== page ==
E.P Review | Mizmor (מזמור) | Wit’s End

First review of the new year and starting off with something short. Portland based one-man act, Mizmor (מזמור) recently put out a two track E.P that has one fantastic track and another that I am not so fond of, but we will get more into that later.

I first reviewed this band in 2019 on a FCU podcast, I had never heard the band before but was thoroughly engrossed by its existential quality. The music can be described as a combination of doom and black metal, but I would not call it sludge (the usual sub-genre encompassing bands that mix these two genres). Instead, I would say this infusion is much more unique, rather than being a doomy sound that is more abrasive, it is a black metal foundation that is much slower and drawn out almost bordering on funeral doom but with none of the death metal sentiments. Just describing the band gives me joy, the originality that can be formed out of two very familiar sounds is always a wonder to me, especially the hands of a talented artist and songwriter. 

As mentioned already, Wit’s End is a two-track release, one of the tracks falls neatly into the descriptors offered above, while the other is entirely ambient. Now I will level my first criticisms lightly and with care as I do not want to imply that I dislike this release, but where the first track gets me right in the feels, drawing my soul slowly from my body like a cleansing ritual, the second just does not hit home for me. Now I want to preface this criticism by saying, I love ambient music and I have no problem with the track, but I find the flow of the E.P to be jarring. I understand there is supposed to be a sense of juxtaposition but after listening to this release multiple times I can’t help but feel bored as the first track finishes and the second begins. Granted the more I listen to it the more it grows on me, but the transition is such an anti-climax. The first track is full of a conflict and seems to build exponentially. When the energy from the first track peaks and dissipates the atmosphere that follows does not feel appropriate. Not only do I not like the transition of mood, but I feel that the first song is full of depth, compositionally, the second track feels like a really long filler.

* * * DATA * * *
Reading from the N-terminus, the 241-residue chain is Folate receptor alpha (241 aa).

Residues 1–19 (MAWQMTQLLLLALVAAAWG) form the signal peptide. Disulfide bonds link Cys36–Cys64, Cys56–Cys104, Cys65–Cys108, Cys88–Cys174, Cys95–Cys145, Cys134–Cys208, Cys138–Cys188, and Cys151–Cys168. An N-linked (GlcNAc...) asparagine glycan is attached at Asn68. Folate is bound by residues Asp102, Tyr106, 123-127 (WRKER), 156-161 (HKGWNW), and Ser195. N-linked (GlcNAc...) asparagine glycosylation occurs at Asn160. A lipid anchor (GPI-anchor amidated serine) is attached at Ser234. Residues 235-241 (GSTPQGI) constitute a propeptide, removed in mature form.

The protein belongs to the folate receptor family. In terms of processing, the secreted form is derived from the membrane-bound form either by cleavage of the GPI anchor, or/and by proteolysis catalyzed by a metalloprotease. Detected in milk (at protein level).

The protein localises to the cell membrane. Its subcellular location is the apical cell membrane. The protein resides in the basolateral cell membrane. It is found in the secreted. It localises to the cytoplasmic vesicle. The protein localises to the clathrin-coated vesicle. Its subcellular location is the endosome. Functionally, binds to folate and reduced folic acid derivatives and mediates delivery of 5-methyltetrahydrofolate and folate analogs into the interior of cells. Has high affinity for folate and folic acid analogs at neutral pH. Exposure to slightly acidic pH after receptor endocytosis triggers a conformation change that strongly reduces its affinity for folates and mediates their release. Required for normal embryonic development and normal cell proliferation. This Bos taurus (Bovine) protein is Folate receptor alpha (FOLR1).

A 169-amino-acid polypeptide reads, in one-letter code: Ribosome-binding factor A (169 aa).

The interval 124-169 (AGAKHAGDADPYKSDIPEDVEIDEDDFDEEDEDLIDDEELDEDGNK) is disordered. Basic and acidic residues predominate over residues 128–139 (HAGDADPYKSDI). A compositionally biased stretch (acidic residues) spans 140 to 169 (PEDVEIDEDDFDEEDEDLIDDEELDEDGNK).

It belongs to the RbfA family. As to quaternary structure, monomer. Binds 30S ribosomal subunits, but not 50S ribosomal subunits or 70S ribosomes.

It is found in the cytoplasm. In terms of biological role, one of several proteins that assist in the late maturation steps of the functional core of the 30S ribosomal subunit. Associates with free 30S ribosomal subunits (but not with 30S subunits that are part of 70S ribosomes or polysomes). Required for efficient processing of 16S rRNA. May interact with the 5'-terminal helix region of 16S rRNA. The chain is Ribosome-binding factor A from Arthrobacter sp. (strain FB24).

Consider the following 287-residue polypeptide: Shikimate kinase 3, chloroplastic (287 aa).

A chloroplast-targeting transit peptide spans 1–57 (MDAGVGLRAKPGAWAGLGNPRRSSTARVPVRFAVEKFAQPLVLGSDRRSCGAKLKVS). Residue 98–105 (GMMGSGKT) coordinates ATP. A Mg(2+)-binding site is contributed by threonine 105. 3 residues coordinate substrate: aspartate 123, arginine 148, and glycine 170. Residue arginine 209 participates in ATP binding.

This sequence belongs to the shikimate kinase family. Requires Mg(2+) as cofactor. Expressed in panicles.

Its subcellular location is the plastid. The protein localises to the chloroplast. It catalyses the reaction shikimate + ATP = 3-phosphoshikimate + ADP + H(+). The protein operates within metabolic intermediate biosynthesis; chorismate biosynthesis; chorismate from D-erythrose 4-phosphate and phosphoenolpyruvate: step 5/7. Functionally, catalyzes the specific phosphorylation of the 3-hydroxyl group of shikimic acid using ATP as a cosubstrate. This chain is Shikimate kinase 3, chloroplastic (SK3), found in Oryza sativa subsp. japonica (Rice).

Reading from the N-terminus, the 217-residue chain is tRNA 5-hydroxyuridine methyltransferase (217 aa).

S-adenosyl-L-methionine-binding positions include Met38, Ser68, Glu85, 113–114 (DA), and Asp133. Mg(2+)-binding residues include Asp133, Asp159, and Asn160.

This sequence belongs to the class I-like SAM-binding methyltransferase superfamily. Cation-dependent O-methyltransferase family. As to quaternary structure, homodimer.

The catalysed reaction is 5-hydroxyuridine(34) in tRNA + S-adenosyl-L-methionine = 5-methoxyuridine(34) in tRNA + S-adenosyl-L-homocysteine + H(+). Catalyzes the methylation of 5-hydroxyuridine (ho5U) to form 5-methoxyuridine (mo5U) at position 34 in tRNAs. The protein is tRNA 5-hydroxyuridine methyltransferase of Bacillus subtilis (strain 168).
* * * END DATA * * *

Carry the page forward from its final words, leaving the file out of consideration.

I think I would enjoy both tracks more if they were accompanied by something complementary rather than contrasting because it feels like I am listening to title tracks from two very different albums. To reiterate I do not think the ambient piece is a bad piece of music, but I feel I just do not like the combination of these two tracks. The first track leaves me wanting more of the same and the second track puts me into a insipid, tranquil mood that does not satiate my appetite. 

Let me get into more details now, starting with the title track ‘Wit’s End’. The instant the music begins, I am hit with waves of nostalgia, the guitar chords rich and suspended. I feel the loss of others, the loss of self. A sense that I am slipping out of this reality. The voice-over sounds worn out, exhausted even. The words speak to the loss of science, and reason. To my mind this is about our current era of post-truth, the distrust of science and the widespread popularity of conspiracies however it could easily be about the opposite. As many conspiracy types would say, to believe in mainstream science is part of the subversive, totalitarian grift. Whichever way you swing, the voice-over is vague enough to go either way so no matter which side of the fence you sit we can probably all get behind the sentiments of this rant (winky face).